How Creating Designer Norms Elevates Teamwork

A creative business team busy at a meeting

In Learn The Most Powerful Tool for Managing Peer Motivation, I told you about the best tool I know for managing peer motivation (if you find a better one let me know). Today, I’ll share my keys for creating designer norms (as in forming, storming, norming…) in teams.

Why do norms matter? Well, did you brush your teeth this morning? Hug your spouse? Smile and say “Good morning” to others as you greeted them? And if so, was this normal, desired, and expected behavior on your part?

Norms are the set of normal, desired, and expected operating behavior that can be observed readily in any group. Unless you are paying attention, you don’t see them, since they are “normal.” Most of us don’t pay attention to them, but norms are critical in teams because they dictate how the team interacts to get things done. And team performance rises and falls on the dynamics of trust, goodwill and cooperation, and respect for individuals — dynamics that ride on the currents of team interaction.

Let’s apply this to relevant team experiences

In your most recent team, did you take 100 percent responsibility for your work, communication, and actions? Did you keep every agreement you made, or own the breakdown and clean it up at the first opportunity? Did you support all of your teammates, even when you disagreed with them? More importantly, did all of your teammates behave like this so that it was normal, desired, and expected?

Or did you and your teammates weasel out of work and engage in behavior that you’d be ashamed to truly own? Did you make agreements you didn’t or couldn’t keep, and then pretended you never made them? Did you create in-groups and out-groups within the team, harming the collective performance? And if so, was this behavior normal and expected (even if not desired)?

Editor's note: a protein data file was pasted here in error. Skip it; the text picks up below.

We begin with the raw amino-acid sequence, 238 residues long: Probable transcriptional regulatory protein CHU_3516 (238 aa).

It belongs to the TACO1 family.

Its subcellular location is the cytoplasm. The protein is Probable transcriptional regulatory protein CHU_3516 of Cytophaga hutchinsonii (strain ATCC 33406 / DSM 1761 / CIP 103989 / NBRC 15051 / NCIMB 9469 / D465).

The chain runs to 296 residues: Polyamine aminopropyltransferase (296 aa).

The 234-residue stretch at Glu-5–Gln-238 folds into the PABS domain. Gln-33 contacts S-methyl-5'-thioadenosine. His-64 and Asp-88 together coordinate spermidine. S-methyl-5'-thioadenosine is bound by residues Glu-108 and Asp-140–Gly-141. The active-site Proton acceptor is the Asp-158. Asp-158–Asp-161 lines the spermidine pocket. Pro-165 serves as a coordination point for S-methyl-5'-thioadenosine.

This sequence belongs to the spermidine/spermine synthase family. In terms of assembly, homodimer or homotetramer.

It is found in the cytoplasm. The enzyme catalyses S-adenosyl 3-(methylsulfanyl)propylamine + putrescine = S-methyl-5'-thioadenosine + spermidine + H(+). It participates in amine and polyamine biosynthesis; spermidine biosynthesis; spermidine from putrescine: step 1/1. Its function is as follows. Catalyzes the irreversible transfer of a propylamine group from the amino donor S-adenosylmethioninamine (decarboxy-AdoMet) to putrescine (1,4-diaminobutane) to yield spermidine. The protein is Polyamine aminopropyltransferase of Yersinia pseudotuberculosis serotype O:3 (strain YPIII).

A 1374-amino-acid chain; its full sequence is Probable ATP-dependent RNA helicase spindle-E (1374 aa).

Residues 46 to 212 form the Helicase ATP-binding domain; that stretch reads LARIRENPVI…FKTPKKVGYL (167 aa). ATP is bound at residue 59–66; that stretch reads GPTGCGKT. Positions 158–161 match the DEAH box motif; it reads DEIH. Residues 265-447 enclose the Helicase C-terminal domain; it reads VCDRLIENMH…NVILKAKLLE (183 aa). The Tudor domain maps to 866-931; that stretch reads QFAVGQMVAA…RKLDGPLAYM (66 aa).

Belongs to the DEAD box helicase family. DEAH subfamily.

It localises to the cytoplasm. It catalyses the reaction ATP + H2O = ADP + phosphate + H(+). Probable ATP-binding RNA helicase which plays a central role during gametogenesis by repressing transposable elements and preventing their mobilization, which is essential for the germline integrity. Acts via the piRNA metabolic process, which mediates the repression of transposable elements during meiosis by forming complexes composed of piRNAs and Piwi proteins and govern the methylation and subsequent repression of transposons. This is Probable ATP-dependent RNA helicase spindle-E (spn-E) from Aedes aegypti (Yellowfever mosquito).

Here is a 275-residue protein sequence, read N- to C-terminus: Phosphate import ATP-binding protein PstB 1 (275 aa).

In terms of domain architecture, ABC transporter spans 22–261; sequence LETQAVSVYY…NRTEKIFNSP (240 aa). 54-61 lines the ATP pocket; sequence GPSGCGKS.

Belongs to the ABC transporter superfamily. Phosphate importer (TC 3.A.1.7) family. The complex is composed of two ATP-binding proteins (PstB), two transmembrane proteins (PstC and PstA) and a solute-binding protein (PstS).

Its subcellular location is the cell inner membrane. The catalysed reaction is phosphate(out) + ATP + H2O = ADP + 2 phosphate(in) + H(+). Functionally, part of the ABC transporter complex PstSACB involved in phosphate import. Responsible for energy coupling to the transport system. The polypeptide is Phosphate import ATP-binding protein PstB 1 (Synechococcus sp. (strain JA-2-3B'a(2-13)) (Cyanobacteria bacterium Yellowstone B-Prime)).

Since norms are so important, how do they get established?

Norms get established in groups in two ways: it can happen by default, or it can happen by design. The default method predominates, of course, in groups most of the time. In the default method, members do what they do naturally in that setting and other members provide feedback in the form of acceptance or nonacceptance of the behavior. It’s that simple.

Think of being in a classroom or a meeting and noticing how to get your voice into the conversation. Do you have to raise your hand, speak up, catch the eye of the teacher or moderator? That’s figuring out a norm.

Sometimes, by default, all the norms that support effective team dynamics fall into place naturally. It’s great when that happens, but more frequently it doesn’t, and then the default norms that evolve can hurt rather than support team interaction. That’s where designer norms come into play.

So how do you create designer norms?

Easy, actually. You make and keep agreements about behavior that supports the team reaching high performance. Most groups are experienced at making behavioral agreements — often called operating agreements or rules of engagement. Where most groups fall down is in keeping them.

Only make agreements you are willing and intend to enforce with each other — and be intolerant of the smallest violation

Expect agreements to be violated just the way you expect code to be buggy at first — but don’t tolerate it. This will help you make only agreements that you are willing and intend to enforce with each other. Then learn to be intolerant of the smallest violation. Call violations as soon as they occur, and with appropriate force — usually just less than or equal to the force of the violation — while it is a small deal it requires minimal force.

The real key is that creating designer norms has more to do with what you are willing to accept than with your ability to paper the wall with agreements, so raise your standards. With practice you can become extremely skilled at creating designer norms in any group that will elevate the teamwork.

Christopher Avery, PhD, is a recognized authority on how individual and shared responsibility works in the mind and an advisor to leaders worldwide. Master leadership or build a responsible team (or family) with The Leadership Gift.

Posted in Coaching, Collaboration, Responsibility, Teamwork on 11/29/2010 01:43 am
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